Discuss some of the factors, including local and federal politics that inhibited the early war againist AIDS
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got no idea sorry
what about this one
-Describe the CDC'S approach to case investigation. Was active or passive surveillance used to identify the first AIDS cases?
well, drug companies made huge profits off of aids drugs in the late 1990s while people who couldn't afford them died, there was an outrage over that. early aids movement began in the early 1980s when it was first discovered. the first aids drug was delayed, until about 1987, but there wasn't much people could do if you had it you died back in the 80s maybe that's an exaggeration.
what I found related to how the first aids drug was delayed in the 80s, but from what i've read most of the policies were pretty aggressive even from the Reagan administration
The Official CDC's approach is as follows:
Prepare for field work
Establish the existence of an outbreak
Verify the diagnosis
Construct a working case definition
Find cases systematically and record information
Perform descriptive epidemiology
Evaluate hypotheses epidemiologically
As necessary, reconsider, refine, and re-evaluate hypotheses
Compare and reconcile with laboratory and/or environmental studies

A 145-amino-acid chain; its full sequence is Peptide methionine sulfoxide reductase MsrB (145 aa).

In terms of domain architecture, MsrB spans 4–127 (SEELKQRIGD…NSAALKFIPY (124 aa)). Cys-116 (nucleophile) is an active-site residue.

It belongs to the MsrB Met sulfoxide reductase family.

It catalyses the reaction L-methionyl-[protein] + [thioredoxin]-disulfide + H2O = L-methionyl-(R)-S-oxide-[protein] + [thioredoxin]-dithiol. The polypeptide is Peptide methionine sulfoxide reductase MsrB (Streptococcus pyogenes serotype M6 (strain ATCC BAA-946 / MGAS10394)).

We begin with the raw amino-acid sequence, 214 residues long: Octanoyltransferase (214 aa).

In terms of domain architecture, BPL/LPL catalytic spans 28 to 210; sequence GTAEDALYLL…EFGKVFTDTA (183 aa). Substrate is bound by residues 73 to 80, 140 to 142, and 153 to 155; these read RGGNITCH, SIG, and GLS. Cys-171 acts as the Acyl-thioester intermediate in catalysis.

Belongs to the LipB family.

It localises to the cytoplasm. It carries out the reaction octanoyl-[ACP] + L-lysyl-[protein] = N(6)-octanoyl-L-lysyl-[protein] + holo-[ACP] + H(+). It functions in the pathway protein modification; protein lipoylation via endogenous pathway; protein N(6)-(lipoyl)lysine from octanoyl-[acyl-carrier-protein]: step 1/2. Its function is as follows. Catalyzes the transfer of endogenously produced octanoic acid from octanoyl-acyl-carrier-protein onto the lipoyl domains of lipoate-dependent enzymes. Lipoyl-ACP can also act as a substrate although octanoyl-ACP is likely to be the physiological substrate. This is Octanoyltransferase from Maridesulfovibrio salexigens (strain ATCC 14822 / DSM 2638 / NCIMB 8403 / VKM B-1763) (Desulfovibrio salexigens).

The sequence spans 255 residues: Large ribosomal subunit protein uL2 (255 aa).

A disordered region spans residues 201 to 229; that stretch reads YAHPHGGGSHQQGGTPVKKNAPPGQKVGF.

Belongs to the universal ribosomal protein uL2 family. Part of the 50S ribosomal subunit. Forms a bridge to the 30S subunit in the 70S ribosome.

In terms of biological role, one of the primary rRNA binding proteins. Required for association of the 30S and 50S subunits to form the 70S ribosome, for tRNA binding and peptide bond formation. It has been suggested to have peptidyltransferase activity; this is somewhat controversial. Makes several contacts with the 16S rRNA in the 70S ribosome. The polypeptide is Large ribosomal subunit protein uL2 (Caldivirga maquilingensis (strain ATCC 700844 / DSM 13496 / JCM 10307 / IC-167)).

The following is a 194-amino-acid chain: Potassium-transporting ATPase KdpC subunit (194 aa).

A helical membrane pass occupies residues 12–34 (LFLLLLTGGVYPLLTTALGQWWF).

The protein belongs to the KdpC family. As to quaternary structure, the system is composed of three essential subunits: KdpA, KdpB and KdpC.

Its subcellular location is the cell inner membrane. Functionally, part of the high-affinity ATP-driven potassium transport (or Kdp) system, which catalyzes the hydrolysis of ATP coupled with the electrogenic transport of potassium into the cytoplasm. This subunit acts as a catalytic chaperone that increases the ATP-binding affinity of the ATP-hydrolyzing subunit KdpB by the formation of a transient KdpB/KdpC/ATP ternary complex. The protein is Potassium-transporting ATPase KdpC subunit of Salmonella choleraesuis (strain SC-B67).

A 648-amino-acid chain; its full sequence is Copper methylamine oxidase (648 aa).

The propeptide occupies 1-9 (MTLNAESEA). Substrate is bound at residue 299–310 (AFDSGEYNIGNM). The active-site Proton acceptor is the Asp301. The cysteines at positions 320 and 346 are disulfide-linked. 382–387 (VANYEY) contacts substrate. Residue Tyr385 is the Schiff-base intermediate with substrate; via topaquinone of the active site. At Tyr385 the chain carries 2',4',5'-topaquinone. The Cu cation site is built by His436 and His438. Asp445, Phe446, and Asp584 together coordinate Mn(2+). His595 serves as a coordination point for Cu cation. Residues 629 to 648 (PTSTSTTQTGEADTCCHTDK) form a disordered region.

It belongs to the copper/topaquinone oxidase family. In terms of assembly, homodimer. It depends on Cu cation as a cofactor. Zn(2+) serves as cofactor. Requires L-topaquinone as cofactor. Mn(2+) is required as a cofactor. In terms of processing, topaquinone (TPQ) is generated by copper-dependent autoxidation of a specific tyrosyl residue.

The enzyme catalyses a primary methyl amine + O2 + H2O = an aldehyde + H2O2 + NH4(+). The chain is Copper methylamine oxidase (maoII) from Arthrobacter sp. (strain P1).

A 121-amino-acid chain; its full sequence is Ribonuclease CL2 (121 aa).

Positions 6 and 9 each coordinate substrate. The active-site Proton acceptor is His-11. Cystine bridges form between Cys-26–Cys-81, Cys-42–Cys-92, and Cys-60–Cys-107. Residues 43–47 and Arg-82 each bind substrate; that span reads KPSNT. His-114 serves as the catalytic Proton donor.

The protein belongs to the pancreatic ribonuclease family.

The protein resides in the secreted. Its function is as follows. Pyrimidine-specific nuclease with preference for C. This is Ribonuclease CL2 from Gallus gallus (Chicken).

Implement control and prevention measures
Initiate or maintain surveillance
Active surveillance: a system employing staff members to regularly contact heath care providers or the population to seek information about health conditions. Active surveillance provides the most accurate and timely information, but it is also expensive.
Passive surveillance: a system by which a health jurisdiction receives reports submitted from hospitals, clinics, public health units, or other sources. Passive surveillance is a relatively inexpensive strategy to cover large areas, and it provides critical information for monitoring a community's health. However, because passive surveillance depends on people in different institutions to provide data, data quality and timeliness are difficult to control.
In the early to mid-1980's, AIDS surveillance was strictly passive. It was conducted by one individual on a case-by-case basis from reports submitted by physicians, many who were seeing their first AIDS case.
By the spring of 1986, the AIDS/HIV Program initiated active surveillance with hospitals statewide and passive laboratory-based reporting. Over time, surveillance data collection methods have been streamlined and automated.
And the Band Played On: Politics, People, and the AIDS Epidemic is a 1987 book by San Francisco Chronicle journalist Randy Shilts.
The Centers for Disease Control (CDC), the agency responsible for tracking down and reporting all communicable diseases in the U.S., faced governmental apathy in the face of mounting crisis. Shilts reported how CDC epidemiologists forged ahead blindly after being denied funding for researching the disease repeatedly. Shilts expressed particular frustration describing instances of the CDC fighting with itself over how much time and attention was being paid to AIDS issues.